JULY 16 (SpillingTheBeans)–The outbreak of coffee rust in Latin America continues to worsen and up to 25 percent of the entire coffee area in South American producer Peru is now reported to be hit, according to Peru’s National Coffee Council, also known as La Junta. It said some 10,000 Peruvian coffee growers have lost their entire crop because of the extensive damage caused by rust and the producer-group has now called on the government of Peru to increase funds to an emergency coffee renovation and replanting program. The Peruvian government has said aside $35 million dollars in emergency funds for pesticides to try to curb the spread of the outbreak through fumigation.
“The outbreak of rust leaf rust is threatening losses of 1.53 million 60-kilogram bags of coffee, or the equivalent of 25 percent of what out harvest by now should have yielded,” Junta President Anner Roman Neira told local press in Peru. He said in the worst affected regions as much as 70% of the entire coffee area has been infested by the rust fungus.
SpillingTheBeans has visited Peru several times in the last few years and firmly believes that if Peru’s boom in coffee from both renovation and new plantings had not been affected by the onset of rust, the 2013-14 crop would have had the potential to reach close to 6 million bags thanks to many new plantings that were just starting to come into prouction in the last year.
Industry officials in Peru as well as independent analysts confirm that the Peruvian coffee sector has in deed been hard hit by rust.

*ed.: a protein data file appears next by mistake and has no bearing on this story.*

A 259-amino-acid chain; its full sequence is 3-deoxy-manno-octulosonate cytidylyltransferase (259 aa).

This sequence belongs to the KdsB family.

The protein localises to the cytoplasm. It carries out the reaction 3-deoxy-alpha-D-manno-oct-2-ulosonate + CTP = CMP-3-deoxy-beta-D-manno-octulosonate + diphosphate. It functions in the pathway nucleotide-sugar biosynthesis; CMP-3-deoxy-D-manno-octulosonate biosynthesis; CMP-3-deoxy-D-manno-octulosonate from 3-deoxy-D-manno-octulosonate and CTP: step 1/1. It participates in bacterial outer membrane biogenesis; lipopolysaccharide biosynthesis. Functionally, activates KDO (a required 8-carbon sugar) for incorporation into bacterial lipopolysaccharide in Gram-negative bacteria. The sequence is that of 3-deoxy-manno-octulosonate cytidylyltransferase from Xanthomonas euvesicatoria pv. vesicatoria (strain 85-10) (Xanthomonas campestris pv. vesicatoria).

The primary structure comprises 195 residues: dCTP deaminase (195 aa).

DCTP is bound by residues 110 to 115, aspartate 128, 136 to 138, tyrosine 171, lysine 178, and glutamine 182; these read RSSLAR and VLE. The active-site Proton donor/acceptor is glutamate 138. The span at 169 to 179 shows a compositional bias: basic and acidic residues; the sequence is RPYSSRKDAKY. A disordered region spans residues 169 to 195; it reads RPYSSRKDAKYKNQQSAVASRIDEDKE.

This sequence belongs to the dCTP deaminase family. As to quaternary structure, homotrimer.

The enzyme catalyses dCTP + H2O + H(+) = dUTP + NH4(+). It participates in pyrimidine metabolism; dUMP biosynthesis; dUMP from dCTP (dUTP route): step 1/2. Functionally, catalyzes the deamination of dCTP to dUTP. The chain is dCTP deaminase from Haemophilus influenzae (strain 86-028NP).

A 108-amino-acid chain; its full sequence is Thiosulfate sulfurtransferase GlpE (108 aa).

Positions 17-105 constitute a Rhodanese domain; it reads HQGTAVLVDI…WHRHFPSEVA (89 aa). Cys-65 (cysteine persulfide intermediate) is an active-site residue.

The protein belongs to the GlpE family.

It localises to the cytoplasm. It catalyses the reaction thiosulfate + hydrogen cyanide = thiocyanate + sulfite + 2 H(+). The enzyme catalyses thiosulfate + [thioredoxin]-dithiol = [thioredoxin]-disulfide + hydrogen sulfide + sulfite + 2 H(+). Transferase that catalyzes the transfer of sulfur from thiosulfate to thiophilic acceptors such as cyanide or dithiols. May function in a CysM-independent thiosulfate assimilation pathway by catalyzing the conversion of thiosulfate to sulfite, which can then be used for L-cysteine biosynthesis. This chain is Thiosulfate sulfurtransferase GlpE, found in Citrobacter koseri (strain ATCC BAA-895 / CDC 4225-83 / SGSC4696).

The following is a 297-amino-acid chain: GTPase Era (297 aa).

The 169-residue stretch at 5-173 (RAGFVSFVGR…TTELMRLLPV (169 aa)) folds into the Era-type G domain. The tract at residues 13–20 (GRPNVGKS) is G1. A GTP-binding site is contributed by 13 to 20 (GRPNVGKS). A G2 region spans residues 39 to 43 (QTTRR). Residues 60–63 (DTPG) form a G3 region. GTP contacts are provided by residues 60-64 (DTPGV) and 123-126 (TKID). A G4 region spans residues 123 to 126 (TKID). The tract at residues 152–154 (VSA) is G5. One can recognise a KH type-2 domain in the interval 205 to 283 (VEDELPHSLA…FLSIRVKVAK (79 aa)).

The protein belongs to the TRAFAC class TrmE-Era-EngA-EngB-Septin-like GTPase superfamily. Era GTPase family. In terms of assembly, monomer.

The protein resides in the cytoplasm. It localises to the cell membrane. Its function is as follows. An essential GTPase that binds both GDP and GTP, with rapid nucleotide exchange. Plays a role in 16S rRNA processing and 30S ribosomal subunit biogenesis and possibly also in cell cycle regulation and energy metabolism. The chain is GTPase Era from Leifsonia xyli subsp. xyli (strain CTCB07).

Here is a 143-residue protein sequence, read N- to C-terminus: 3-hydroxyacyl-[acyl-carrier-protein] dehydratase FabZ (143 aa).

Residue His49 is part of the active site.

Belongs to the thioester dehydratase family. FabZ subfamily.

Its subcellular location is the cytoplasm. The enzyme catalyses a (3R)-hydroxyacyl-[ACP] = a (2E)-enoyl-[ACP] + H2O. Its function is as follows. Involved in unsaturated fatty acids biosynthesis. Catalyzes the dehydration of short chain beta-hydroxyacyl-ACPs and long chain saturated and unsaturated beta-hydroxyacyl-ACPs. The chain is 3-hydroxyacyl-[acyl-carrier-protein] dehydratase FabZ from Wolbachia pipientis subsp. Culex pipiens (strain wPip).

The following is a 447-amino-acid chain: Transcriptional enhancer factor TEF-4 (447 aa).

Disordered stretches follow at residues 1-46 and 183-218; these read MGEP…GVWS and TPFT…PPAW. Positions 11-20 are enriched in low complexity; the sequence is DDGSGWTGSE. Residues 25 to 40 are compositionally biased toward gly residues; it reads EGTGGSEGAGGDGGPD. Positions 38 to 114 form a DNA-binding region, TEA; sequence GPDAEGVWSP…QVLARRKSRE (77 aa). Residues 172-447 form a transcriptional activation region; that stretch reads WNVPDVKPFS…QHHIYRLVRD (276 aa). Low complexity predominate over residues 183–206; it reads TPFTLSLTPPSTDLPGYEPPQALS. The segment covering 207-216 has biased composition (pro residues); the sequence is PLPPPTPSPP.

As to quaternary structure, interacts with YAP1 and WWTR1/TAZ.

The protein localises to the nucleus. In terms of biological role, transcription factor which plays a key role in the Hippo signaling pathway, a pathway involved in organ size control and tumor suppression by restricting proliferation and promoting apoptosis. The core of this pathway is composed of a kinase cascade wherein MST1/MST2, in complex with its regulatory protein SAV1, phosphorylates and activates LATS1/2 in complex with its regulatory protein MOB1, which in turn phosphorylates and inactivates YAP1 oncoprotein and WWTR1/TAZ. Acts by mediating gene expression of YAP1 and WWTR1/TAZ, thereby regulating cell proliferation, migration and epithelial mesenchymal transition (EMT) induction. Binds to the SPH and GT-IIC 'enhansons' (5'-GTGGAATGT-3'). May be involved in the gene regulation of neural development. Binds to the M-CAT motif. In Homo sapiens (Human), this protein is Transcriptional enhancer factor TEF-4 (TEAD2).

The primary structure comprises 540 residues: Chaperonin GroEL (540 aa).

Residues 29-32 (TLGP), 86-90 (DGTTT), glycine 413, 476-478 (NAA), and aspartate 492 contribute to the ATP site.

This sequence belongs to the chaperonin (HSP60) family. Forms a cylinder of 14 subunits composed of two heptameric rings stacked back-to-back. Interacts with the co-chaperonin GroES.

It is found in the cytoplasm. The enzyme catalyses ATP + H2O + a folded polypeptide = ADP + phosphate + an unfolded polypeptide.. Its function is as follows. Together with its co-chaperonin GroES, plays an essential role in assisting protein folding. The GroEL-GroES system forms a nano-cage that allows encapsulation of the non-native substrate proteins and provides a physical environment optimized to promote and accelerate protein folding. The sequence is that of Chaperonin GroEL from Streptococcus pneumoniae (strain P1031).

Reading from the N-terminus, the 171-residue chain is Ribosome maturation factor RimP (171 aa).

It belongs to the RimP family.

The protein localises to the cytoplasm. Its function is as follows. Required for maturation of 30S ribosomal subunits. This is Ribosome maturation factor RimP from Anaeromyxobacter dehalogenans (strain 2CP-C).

“When you travel across the northern producing regions in Peru, it’s a complete disaster, the rust is everywhere, even in all the new trees that were just planted in the last 5-7 years, and the only trees which are not hit are varieties based on Catimor,” said Manuel Diaz, an independent coffee consultant who just got back from a crop visit to Peru two weeks ago. The Catimor variety is a hybrid with a small percentage of robusta coffee in the genetic mix, which makes it more resistant to crop pests such as rust than more traditional varieties like Typica and Caturra.
The forecast for Peru’s coffee production to fall for the second consecutive year is supported by the U.S. Department for Agriculture, which in its first world forecast for the new 2013-14 crop cycle – which in most growing countries officially starts in October – said total Peruvian coffee output is projected to fall to 4.1 million bags. This compares to 4.3 million bags in the last 2012-13 cycle, which has now been completed in Peru, and to 5.1 million bags in the 2011-12 year. Many other analysts pegged the record 2011-12 harvest in Peru to have reached as much as between 5.4 million and 5.5 million bags.
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